An important object of this invention is to provide an improved laryngoscope which permits both direct and indirect viewing of the pharynx and larynx as the blade of the laryngoscope is inserted into the pharnyx yet the blade has means for guiding an endotracheal tube in the place in the throat to thereby eliminate a trial and error method of elevating the epiglottis and guiding the endotracheal tube into position.
Another object of the present invention is to provide a laryngoscope of the type described which permits shaping of the blade to accommodate different throat configurations of various patients without destroying the capability of the blade to guide an endotracheal tube into the larynx past the epiglottis after the later has been elevated by the blade.
A further important object of this invention is to provide an improved laryngoscope in which the light source is carried in the base of the blade and the light from the light source is transmitted to the outer end of the blade by a light guide to provide increased reliability for the light source while permitting the use of the handle of a conventional laryngoscope with the base and blade.
Another object of the present invention is to provide an improved laryngoscope having a light source of the type described wherein the blade can either be integral with the base or removably mounted on the base to permit the blade to be thrown away after a single use.
Another object of this invention is to provide an improved laryngoscope handle having a large light bulb therein which can be the light source for a non-conventional laryngoscope blade with a fiber optic light guide, yet the handle can also be used with a conventional laryngoscope blade and the blade used with the handle can be disposable or non-disposable.
FIG. 1 is a fragmentary, cross-sectional view of a portion of an improved laryngoscope blade of the present invention, showing the light source carried by the base integral with the blade;
FIG. 2 is a side elevational view of the tubular blade of this invention showing fiber optic light and visual guides in dashed lines extending along the length of the blade;
FIG. 3 is a perspective view of the laryngoscope blade of FIG. 2, looking in the direction of the end of the blade adjacent to the base thereof;
FIG. 4 is a fragmentary, perspective view of the blade looking downwardly from above the blade shown in FIG. 2;
FIG. 5 is a cross-sectional view taken along line 5--5 of FIG. 2;
FIG. 6 is a view similar to FIG. 1 but showing the base and attachment means for a semi-rigid, disposable laryngoscope blade separable from the base;
FIG. 7 is a view similar to FIG. 2 but showing the disposable blade removed from the base but the blade being shown in dashed lines;
FIG. 8 is a side elevational view of the blade for releasable attachment to the base of FIG. 7;
FIG. 9 is a view similar to FIG. 1 but showing another base for a laryngoscope blade;
FIG. 10 is an enlarged, fragmentary cross-sectional view of the bulb in the base of FIG. 9;
FIGS. 11 and 12 are views similar to FIG. 9 but showing additional ways of mounting the bulb in the base;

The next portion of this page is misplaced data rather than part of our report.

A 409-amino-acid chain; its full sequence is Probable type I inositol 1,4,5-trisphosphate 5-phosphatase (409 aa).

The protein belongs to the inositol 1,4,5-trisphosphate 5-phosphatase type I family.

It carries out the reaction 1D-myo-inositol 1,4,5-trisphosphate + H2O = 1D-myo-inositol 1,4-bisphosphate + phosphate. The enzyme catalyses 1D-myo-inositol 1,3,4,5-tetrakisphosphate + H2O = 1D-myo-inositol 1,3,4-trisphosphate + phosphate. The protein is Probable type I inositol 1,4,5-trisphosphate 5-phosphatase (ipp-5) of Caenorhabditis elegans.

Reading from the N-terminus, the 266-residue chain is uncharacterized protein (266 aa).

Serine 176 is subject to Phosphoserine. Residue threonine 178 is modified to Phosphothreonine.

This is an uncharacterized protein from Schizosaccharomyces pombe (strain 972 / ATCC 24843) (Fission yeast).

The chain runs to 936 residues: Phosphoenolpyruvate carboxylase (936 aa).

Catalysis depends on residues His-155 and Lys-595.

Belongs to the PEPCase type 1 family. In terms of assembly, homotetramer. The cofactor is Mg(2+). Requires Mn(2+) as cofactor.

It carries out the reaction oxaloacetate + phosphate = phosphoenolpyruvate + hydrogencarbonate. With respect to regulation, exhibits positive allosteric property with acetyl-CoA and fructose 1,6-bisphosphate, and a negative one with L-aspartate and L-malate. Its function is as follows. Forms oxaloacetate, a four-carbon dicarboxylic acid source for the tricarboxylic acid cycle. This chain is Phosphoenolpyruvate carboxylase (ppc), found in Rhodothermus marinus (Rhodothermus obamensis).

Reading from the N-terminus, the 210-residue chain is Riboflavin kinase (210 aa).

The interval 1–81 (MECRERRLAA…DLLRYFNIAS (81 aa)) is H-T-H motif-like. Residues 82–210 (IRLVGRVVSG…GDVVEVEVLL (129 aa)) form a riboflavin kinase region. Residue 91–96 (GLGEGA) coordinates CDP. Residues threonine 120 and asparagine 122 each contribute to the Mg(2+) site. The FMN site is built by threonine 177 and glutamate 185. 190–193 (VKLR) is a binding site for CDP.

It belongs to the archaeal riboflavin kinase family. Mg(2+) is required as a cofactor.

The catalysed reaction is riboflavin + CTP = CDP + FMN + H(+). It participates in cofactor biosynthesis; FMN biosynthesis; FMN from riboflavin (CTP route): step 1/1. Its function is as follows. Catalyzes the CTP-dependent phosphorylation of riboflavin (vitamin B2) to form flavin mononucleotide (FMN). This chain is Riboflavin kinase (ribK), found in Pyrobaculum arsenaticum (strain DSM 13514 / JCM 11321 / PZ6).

FIG. 13 is an enlarged, fragmentary cross-sectional view of a laryngoscope handle having a bulb mounted therein for a standard laryngoscope blade or a blade having a fiberoptics bundle for transmitting light to the outer end of the blade from the light bulb in the handle.
FIG. 14 is a view of the handle of FIG. 13 but rotated through an angle of 90°;
FIG. 15 is a top plan view of the handle of FIG. 13;
FIG. 16 is a view similar to FIG. 13 but showing the bulb and a switch in a cartridge for mounting in laryngoscope handle;
FIG. 17 is a view of the cartridge of FIG. 16 but rotated through an angle of 90°;
FIG. 18 is an exploded view of the handle showing the cartridge for insertion thereinto;
FIG. 19 is a cross-sectional view of a metallic adapter for mounting in a standard laryngoscope handle;
FIG. 20 is a second cross-sectional view of the adapter in FIG. 19;
FIG. 21 is an enlarged cross-sectional view of the locking mechanism for holding the adapter of FIGS. 19 and 20 in place on a handle;
FIGS. 22, 23 and 24 are different elevational views of the adapter;
FIG. 25 is a top plan view of the adapter;
FIGS. 26 and 27 are views similar to FIGS. 19 and 20 but showing a plastic adaper;
FIG. 28 is a side elevational view of either adapter on a conventional handle;
FIG. 29 is a top plan view of the adapter of FIGS. 26 and 27;
FIG. 30 is a side elevational view, partly in section, of a handle having a bulb mounted in the upper end thereof for use with a laryngoscope blade;
FIG. 31 is a view similar to FIG. 30 but showing a light bulb mounted in a central cartridge in the handle;
FIG. 32 is a view similar to FIG. 31 but showing the blade pivoted out of position, disabling the light bulb in the cartridge;
FIG. 33 is a side elevational view of the cartridge of FIG. 32;
FIG. 34 is a top plan view of the cartridge of FIG. 33;
FIG. 35 is another type of blade with a handle with a light bulb in a central cartridge;
FIG. 36 is a bottom plan view of a portion of the blade for use with the handle of FIG. 35;
FIG. 37 is a front elevational view of the blade of FIG. 36;